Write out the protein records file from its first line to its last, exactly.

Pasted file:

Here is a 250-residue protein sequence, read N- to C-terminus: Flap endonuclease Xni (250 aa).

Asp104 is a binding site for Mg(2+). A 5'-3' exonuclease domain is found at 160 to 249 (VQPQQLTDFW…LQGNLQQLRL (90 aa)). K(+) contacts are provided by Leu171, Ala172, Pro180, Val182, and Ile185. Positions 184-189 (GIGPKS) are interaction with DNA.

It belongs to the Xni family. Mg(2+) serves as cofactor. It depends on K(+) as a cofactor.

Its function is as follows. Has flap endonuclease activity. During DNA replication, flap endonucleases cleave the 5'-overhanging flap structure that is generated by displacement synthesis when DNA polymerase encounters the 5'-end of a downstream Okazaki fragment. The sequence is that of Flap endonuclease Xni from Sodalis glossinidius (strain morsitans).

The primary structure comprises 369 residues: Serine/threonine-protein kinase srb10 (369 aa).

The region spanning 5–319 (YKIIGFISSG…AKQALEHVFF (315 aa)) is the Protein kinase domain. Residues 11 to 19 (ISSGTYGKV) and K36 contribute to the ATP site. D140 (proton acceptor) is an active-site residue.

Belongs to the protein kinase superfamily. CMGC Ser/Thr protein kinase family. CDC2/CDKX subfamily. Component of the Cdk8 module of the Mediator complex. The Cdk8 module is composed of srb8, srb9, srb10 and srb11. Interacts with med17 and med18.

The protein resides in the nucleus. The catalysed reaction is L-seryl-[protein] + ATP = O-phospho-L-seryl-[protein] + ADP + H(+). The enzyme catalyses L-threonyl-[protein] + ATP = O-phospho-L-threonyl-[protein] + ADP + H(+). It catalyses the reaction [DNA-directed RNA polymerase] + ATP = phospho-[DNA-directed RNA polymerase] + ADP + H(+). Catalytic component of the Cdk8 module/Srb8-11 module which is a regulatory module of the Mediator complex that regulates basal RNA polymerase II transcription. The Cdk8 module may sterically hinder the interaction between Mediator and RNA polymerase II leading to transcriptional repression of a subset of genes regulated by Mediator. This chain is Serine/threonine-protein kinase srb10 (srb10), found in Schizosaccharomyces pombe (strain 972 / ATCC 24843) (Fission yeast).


Here is a 250-residue protein sequence, read N- to C-terminus: Flap endonuclease Xni (250 aa).

Asp104 is a binding site for Mg(2+). A 5'-3' exonuclease domain is found at 160 to 249 (VQPQQLTDFW…LQGNLQQLRL (90 aa)). K(+) contacts are provided by Leu171, Ala172, Pro180, Val182, and Ile185. Positions 184-189 (GIGPKS) are interaction with DNA.

It belongs to the Xni family. Mg(2+) serves as cofactor. It depends on K(+) as a cofactor.

Its function is as follows. Has flap endonuclease activity. During DNA replication, flap endonucleases cleave the 5'-overhanging flap structure that is generated by displacement synthesis when DNA polymerase encounters the 5'-end of a downstream Okazaki fragment. The sequence is that of Flap endonuclease Xni from Sodalis glossinidius (strain morsitans).

The primary structure comprises 369 residues: Serine/threonine-protein kinase srb10 (369 aa).

The region spanning 5–319 (YKIIGFISSG…AKQALEHVFF (315 aa)) is the Protein kinase domain. Residues 11 to 19 (ISSGTYGKV) and K36 contribute to the ATP site. D140 (proton acceptor) is an active-site residue.

Belongs to the protein kinase superfamily. CMGC Ser/Thr protein kinase family. CDC2/CDKX subfamily. Component of the Cdk8 module of the Mediator complex. The Cdk8 module is composed of srb8, srb9, srb10 and srb11. Interacts with med17 and med18.

The protein resides in the nucleus. The catalysed reaction is L-seryl-[protein] + ATP = O-phospho-L-seryl-[protein] + ADP + H(+). The enzyme catalyses L-threonyl-[protein] + ATP = O-phospho-L-threonyl-[protein] + ADP + H(+). It catalyses the reaction [DNA-directed RNA polymerase] + ATP = phospho-[DNA-directed RNA polymerase] + ADP + H(+). Catalytic component of the Cdk8 module/Srb8-11 module which is a regulatory module of the Mediator complex that regulates basal RNA polymerase II transcription. The Cdk8 module may sterically hinder the interaction between Mediator and RNA polymerase II leading to transcriptional repression of a subset of genes regulated by Mediator. This chain is Serine/threonine-protein kinase srb10 (srb10), found in Schizosaccharomyces pombe (strain 972 / ATCC 24843) (Fission yeast).